Gaudeamus Igitur

Gaudeamus igitur,
Juvenes dum sumus;
Post icundum iuventutem,
Post molestam senectutem
Nos habebit humus.

Let us therefore rejoice,
While we are young;
After our youth,
After a troublesome old age
The ground will hold us.


On the living room wall of Camp Low Gear, a scruffy family compound of wooden cabins nicknamed for its precarious driveway, five Latin words rust. Below the peeled-log geometry of the ceiling, the steel letters nailed onto the wood read: Gaudeamus igitur iuvenes dum sumus: therefore, let us rejoice while we are young.

My grandparents purchased Camp Low Gear for $18,000 in 1969 without ever having seen it. The camp came with a Honeymoon Cabin, a Girl’s Cabin, a Ping Pong House, a Boat House, a Motel, old sheets, old towels, old silverware, old wooden row boats, old single style ping pong table, and old Latin words nailed onto the wall. The sellers, as the story goes, were desperate. We have kept almost all of it, adding slouchy hiking boots to line the hallways and deflated fishing vests to hang from the walls. We scribbled over the kitchen wallpaper, too, punctuating August with penciled-in entries showing just how tall we had grown.

At Camp Low Gear, I learned all about rejoicing while I was young. I learned to catch toads and make mud castles for them. I learned to play Sorry, President, Bull Shit, Monopoly, Hearts, Scrabble, Banagrams, Boggle, and, eventually, Drinking and Drawing. I learned to take out low wooden guide boats onto the lake when it was glassy and calm, and ply the oars through my blistering hands.

We—two grandparents, eight parents, and eleven children—spent Adirondack, or as my grandmother calls it during thunderstorms, Adir-“rain”-dack, days splashing in the lake in worn out swimsuits and sitting on the porch, passing around sections of the Sunday New York Times. We ate big dinners around a long table lit by skinny candles dripping wax sculptures onto the old wood. After, we moved to the living room, a place that occupied a particular space in the day. Before the dispersal of bodies out the creaky doors onto the dark paths toward the various sleep spots, we lingered below the Latin invocation that told us to rejoice. We draped ourselves in blankets, braided each other’s hair, and played Yahtzee! on the carpet.


The summer after my grandfather died, my grandmother, Mema, became bony. She pulled a bandana through the belt loops of her jeans and tied it in a bow to keep them up. She got angry if anyone whispered (she knew we were talking about her). The place became a museum of her heartbreak: his old flies pinned into felt fishing hats, his initials painted in nail polish on the wooden boats, his chairs cold and empty in each room. For years after his death, his voice stayed on the machine.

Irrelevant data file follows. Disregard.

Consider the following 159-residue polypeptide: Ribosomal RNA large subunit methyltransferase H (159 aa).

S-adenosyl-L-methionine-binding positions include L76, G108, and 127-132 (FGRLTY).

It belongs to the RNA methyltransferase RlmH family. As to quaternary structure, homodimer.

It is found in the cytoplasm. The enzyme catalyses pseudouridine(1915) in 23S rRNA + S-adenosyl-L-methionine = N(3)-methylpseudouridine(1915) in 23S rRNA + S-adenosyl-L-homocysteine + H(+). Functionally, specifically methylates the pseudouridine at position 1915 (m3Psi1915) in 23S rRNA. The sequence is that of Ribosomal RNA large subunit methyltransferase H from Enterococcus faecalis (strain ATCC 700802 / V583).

When Mema visits in August now, she points at the trees and complains that they look unkempt. She says they never used to look that way, covered with dead branches and leaves. She forgets Sport died, sometimes. Her eyes turn wet with sadness. How did he die, again? How long has it been? Really—has it really been eight years?


The verse from the line in the living room continues, after “therefore let us rejoice while we are young,” with “after a pleasant youth, after a troubling old age, the earth will have us.” That latter part is cropped from the verse on the wall. I didn’t know that until I started writing this, that the song continues, that it is about death. Recently, my mom says she can’t think about the future of the camp past five years from now, repeating from time to time that Mema is 85, you know.


This past August, I swam into the middle of the lake one evening toward a gathering of six loons. They were calling with a haunting song, a shrill sound trickling and echoing, carrying across the lake. I swam closer, my jaw low, spitting up copper-colored water. The birds let me near their circle. After a couple of minutes of listening, I let out my own trickling, wanna-be loon song. They stopped and stared. Two bent their necks and plunged under, and three others skimmed the surface of the water, startled, splashing the lake up with webbed toes. The last one stayed, before it ducked down to hunt with the others.

Everyone was still on the porch when I walked up from the dock. My uncle immediately made fun of me for pretending I was a loon. The breeze of August carried a bite of autumn—of first frosts and brown leaves—so we wandered back inside the walls of the camp, to the kitchen, the dining room, and eventually, the living room, where we lingered together below the rusting Latin words. We rejoiced together. We are still young. So we played a few rounds of Yahtzee!, read a few pages of a book, drank a few sips of tea. Then, one by one, we dispersed back through the creaky doors to the dark paths—to our own, separate, beds.

Diana Saverin grew up swimming with loons, rowing a creaky dingy, and trying (failing) to catch trout around Little Moose Lake. She was the youngest of her generation to swim across the lake and back (no noodle required), a fact she wants you and everyone else to know because it means a lot to her and is a very noteworthy accomplishment. If you would like to join her in a more local polar plunge, email her at

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